“A Hippie’s Child”, a work of fiction just published, is available from Books.ie (Irish contemporary Fiction) or Bookworm, Thurles and Easons Thurles/Clonmel.

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The story begins when Billy discovers the true circumstances of the death of his friend James, a Christian Brother.  Most importantly also he learns the truth about his father’s death, a crime committed twenty years previously.  James became a very important figure in Billy’s life during his formative years and their friendship continued into his adulthood. His father’s death traumatised and prevented him from realising his true potential. Alone in the shop which James used as an escape from his peers, one year after his friends death, Billy experiences  waves of emotions. In an effort to come to terms with his feelings, he recollects his life, makes decisions about his future and plans to brings a criminal to justice.

Having relocated from his ancestral home in England to Ireland at age five Billy spent three idyllic years living with his father until tragedy struck. After his father’s death his aunt Philomena from England deposited him with Dee Hamilton-a woman of dubious background, with poor maternal instincts and who had also relocated from England. She was ill suited to caring for the boy which resulted in many difficulties for him as a child and a teenager. 

His childhood friend Annie, her mother and neighbours became hugely influential in his life. However, the most important and positive influence he experienced was provided by James who saw potential in the boy and unwittingly an opportunity to satisfy a need within himself, manifest from his past. Taking him under his wing he guides the boy through his teenage years capitalising on his intelligence to his benefit for the future. He also influences him in respect of morals, ethics and religion even though the boy had little interest in the Catholic faith due to his background.

Lack of parental guidance, associating with boys from the ‘wrong side of the track’ and manipulation by a devious youth resulted in him having brushes with the law. This behaviour combined with Dee’s reputation cast him in a poor light in the community. However, with the help of ‘pillars of society’ who had faith in him, most notably James, he emerged into adulthood relatively unscathed.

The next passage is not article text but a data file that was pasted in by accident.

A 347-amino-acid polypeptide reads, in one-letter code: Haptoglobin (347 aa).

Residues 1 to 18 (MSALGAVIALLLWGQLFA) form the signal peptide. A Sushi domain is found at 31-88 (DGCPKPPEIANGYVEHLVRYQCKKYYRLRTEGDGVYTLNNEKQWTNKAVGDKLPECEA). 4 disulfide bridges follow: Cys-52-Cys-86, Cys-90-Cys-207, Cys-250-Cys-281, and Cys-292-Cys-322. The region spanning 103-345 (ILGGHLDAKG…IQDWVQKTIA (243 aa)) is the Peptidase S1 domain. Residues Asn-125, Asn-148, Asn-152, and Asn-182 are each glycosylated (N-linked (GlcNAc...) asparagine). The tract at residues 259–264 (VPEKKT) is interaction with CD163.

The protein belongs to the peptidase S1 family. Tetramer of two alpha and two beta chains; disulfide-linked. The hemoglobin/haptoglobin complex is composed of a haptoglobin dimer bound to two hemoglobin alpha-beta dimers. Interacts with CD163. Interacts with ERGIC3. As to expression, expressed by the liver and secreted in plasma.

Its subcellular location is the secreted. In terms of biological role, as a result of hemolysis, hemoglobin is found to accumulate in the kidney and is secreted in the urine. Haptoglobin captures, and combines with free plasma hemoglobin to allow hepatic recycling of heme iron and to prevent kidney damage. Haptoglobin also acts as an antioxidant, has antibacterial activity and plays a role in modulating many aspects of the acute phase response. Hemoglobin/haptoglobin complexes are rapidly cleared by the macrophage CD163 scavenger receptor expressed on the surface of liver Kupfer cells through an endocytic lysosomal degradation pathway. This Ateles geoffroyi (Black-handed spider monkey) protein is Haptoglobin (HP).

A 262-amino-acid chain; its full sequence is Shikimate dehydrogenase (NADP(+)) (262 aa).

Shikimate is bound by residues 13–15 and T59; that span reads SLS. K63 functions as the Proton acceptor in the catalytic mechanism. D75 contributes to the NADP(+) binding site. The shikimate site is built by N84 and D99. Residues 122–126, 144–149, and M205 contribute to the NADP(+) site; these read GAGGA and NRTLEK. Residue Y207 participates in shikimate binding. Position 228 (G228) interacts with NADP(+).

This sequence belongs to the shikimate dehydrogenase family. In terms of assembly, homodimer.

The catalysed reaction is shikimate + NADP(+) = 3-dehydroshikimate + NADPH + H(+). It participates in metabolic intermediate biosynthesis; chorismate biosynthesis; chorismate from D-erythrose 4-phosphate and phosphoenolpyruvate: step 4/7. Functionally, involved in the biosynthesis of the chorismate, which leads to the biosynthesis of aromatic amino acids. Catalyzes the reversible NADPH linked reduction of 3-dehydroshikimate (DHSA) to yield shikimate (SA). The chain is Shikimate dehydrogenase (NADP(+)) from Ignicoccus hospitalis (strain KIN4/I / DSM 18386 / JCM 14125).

Three girls become significant in his life at different times and in his late twenties all are vying for his attention.  He found companionship, love, lust and friendship but would he choose the right girl to secure happiness?

At the age of eighteen he moved to his aunt’s home in England to pursue his third level education in medicine. Unfortunately his career was marred by his continued insecurity.  He learns the faith of three generations of family including the demise of his ancestral estate. Dee’s past life is brought into focus and he learns some unsavoury truths. James continues to influence him but unfortunately tragedy results due to poor judgement by both of them.

When he discovers the true circumstances of the deaths of his father and James, a criminal must be brought to justice. Only then can he make plans for both family and career for the future. 

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Will Fahey was born in 1955 and grew up in Co. Tipperary, Ireland. He lived in Dublin and Kildare before returning to live in his native County. He worked in the accountancy business serving as CEO of IFAC Accountants for the last eleven years of his career.

Married to Kate for forty years he has four sons and three grandchildren.  Now retired he spends his time with family, travelling, writing, gardening and hillwalking. He has given time to the voluntary sector throughout his life. He is a volunteer with Citizens Information and Cashel Lions Club. He believes that interacting and connecting with people or sometimes just watching and listening is important to one’s self worth. 

His first book, IFAC Accountants-The First Forty Years chronicles the events and personalities behind the birth of the organisation and its growth into one of Ireland’s largest accountancy practices. His second book, A Hippies’s Child is a work of fiction inspired by people he encountered in rural Ireland in his youth. It espouses the importance of love and adult guidance in the development of children and young adults.  

Cormac, James and Finn.

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